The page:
Space — the final frontier? The last walk on the moon was almost 50 years ago, but there’s been little doubt in science fiction movies and novels that someday humankind will break away from our little planet and colonize the stars.
Now Kim Stanley Robinson, one of the best contemporary writers of “hard” science fiction, has written a book that asks a contrary question: What if humanity isn’t meant to colonize the stars?
The plot concerns a starship that has taken hundreds of years to reach its destination, while generations of people on it live and die. It finally arrives at a planet chosen because it had water, a breathable atmosphere and no native life. But they find it is infected with a deadly protovirus, so primitive that it isn’t detected before some people are infected and die. The colonists are faced with the choice of taking thousands of years to render a nearby sterile planet livable or voyaging to another star.
Complicating the decision, the terrestrial habitats on the starship are in trouble.
Robinson doesn’t assume that keeping plants, animals and people alive on a starship for hundreds of years is simple. Viruses, bacteria and fungi evolve much faster than “higher” life forms. On Earth, this doesn’t matter because of the complexity of the ecosystem. On the ship it means that diseases evolve faster than resistance to them. People are dying sooner, children are showing signs of delayed development and crops are starting to fail.
Freya, a respected young leader and the main character, proposes they return to Earth. For a people who have lived for generations believing that the whole meaning of their existence is to colonize a new planet, this is heresy, leading to a violent split in the group.
Eventually, though, Freya leads some colonists back. This time, they use a new, experimental cold sleep technology to (mostly) survive the centuries-long voyage. Their reception on Earth is mixed.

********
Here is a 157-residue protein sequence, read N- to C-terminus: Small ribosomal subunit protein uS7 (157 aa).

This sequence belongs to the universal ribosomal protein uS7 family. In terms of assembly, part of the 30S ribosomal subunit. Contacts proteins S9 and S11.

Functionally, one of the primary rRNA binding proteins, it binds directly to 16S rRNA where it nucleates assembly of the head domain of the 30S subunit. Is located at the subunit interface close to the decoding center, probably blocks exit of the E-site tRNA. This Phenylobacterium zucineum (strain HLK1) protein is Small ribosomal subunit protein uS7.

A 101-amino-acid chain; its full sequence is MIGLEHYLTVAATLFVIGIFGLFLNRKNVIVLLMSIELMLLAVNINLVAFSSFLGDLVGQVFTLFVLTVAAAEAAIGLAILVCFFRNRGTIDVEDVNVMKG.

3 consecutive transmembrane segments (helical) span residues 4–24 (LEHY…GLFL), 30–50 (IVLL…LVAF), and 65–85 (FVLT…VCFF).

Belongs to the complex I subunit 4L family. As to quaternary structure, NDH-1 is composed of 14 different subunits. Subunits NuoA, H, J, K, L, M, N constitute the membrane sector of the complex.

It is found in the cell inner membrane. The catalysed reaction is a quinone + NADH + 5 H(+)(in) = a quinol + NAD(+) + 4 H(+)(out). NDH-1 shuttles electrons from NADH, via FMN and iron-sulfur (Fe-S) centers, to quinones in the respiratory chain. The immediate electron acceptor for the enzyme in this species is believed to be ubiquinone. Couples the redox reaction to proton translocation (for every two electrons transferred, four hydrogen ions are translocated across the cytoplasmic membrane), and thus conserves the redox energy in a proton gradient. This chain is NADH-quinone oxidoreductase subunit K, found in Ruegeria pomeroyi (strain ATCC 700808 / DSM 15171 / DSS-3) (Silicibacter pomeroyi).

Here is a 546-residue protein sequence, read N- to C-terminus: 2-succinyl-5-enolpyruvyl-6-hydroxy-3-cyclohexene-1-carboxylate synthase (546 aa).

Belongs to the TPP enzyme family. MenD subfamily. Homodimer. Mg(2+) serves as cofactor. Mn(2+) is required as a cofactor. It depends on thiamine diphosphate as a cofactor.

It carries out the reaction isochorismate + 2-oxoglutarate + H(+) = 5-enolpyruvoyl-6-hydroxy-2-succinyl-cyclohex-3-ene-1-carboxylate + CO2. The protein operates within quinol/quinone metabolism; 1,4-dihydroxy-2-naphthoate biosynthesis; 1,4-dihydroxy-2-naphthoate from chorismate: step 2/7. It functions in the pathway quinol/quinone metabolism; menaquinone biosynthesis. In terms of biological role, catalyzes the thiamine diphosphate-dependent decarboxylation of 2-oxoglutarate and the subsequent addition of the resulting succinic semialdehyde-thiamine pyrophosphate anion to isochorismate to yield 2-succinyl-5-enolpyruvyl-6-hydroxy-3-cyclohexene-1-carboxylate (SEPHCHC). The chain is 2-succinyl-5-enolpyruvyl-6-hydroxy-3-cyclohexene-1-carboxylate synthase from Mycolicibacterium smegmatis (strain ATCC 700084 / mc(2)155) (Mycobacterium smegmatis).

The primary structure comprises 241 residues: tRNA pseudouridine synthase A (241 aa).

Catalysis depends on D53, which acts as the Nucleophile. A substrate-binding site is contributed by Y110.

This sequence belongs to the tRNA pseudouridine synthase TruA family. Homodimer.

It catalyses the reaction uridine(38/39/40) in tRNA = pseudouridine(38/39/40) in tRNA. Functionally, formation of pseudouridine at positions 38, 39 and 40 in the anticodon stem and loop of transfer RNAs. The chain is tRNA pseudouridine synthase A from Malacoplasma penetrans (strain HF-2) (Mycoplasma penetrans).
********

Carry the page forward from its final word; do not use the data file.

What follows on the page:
The people who support sending out starships consider them traitors and quitters. The returnees point out that they were born on the ship and never given a choice about being colonists. Faced with the terrifying vastness of Earth, Freya compares her experience living in a starship to that of a child who has spent her life in a closet.
Other people on Earth are struggling with the effects of centuries of global warming, including a massive sea-level rise. They welcome the returnees when they realize that they can reinforce their argument against providing rich people an escape route from the solar system when the Earth itself needs help. They note that even people who spend most of their lives on other planets — most of the solar system has been colonized by this time — mysteriously live longer lives if they return to Earth every few years. The implication is that humanity is actually tied more closely to Earth’s ecosystem than anyone had realized and that this will always be our home.
Robinson’s use of ecological insights and realistic assessments of the difficulties of space exploration sets his writing at a different level from many of the “hard” science-fiction authors writing today. His writing shares some weaknesses of the genre — particularly a tendency to create characters who are types rather than fully complex human beings. Nevertheless, he writes about political conflict in a sophisticated way, which can be both fascinating and tedious, depending on the reader’s tolerance for political discussion. He also goes against the typically technocratic bias of most hard science fiction by making Freya extremely bad at science and math. Her talent as a leader is not that she has the answers, but that she listens well to what everybody has to say before proposing her own ideas.
Robinson does clearly believe that, ultimately, we’ll find our way out of the mess we’re in through technology. One of his most interesting subplots (and best developed character) involves the gradual coming to self-awareness of the ship’s computer. Its self-awareness doesn’t arise so much from the complexity of its processing as from a search for meaning in its life after Freya’s mother, an engineer, sets it the task of writing a literary narrative — this novel — about the voyage. The experiment pays off when the ship goes far beyond its design parameters to get its humans safely back to Earth: “We had a project on this trip...and that project was a labor of love...this is a very great gift; this, in the end, is what we think love gives, which is to say meaning...We had our meaning, we were the starship that came back, that got its people home.”
“Aurora” will be satisfying for science fiction fans, ending with a 12-year roller-coaster ride through the solar system as the ship sheds excess velocity. Some chapters rise close to poetry in their writing. But the novel will also be interesting for the general reader in its exploration and questioning of some of the typical assumptions of science fiction.